Weeping may remain for a night, but rejoicing comes in the morning (Psalm 30:5)
Many will have the recollection of having two people to stay in quick succession – one of whom, maybe, was inspiring, the other exhausting! Was this something of David the psalmist’s experience towards the end of his life? He looks back on the occasions when disaster and recovery seemed to alternate: ‘When I felt secure, I said, “I shall never be shaken …. but when you hid your face, I was dismayed”’ (v. 6).
Regarding verse 5 today, the German theologian Hengstenberg wrote that ‘“Weeping” is personified as something like a travelling back-packer, who in the morning leaves the lodging into which he had entered the previous evening. After him another guest arrives, namely, “Joy.”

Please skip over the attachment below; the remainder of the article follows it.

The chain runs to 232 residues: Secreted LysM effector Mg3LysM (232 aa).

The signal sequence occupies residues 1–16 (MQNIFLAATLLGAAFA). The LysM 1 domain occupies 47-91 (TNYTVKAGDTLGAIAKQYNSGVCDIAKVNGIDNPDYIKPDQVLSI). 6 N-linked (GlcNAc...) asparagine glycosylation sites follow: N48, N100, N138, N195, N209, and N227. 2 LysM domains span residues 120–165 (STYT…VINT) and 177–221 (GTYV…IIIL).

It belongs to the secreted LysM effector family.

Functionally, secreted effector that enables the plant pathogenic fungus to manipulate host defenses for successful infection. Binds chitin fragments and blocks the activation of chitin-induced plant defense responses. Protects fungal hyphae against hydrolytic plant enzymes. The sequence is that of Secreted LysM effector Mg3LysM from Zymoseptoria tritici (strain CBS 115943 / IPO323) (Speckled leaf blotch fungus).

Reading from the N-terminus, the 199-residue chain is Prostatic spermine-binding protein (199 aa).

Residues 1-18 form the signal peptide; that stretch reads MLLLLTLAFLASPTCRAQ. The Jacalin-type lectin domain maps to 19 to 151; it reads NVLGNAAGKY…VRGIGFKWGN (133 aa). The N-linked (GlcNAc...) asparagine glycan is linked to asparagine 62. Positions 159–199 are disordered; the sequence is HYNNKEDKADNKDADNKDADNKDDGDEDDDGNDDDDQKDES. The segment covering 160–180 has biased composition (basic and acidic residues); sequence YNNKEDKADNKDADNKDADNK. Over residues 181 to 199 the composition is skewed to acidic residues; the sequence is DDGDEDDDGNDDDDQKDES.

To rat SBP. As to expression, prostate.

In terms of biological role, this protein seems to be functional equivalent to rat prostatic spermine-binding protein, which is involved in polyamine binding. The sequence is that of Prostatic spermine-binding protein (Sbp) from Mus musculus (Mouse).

The knowledge that such ‘lodgers’ can switch affects believing people:
1. It makes us humble, because none of us – however rich or self-protected - can guarantee our own well-being and security, even for the next twenty-four hours! The smallest thing can bring us down.
2. It makes us hopeful, because – when pitched into even the severest test – there is always the trusting belief that a new morning will bring a welcome switch of lodger.
3. It makes us holy, because (v. 5) the believer steadily learns of the permanence of God’s ‘favour’ over a lifetime. Whatever lodger is in residence, it is the Lord who is in occupation. Knowing this keeps us growing in godliness and (v. 4,12) causes the heart to sing!
Say it to yourself: FOR THE BELIEVER, WHATEVER LODGER IS IN RESIDENCE, IT IS THE LORD WHO IS IN OCCUPATION!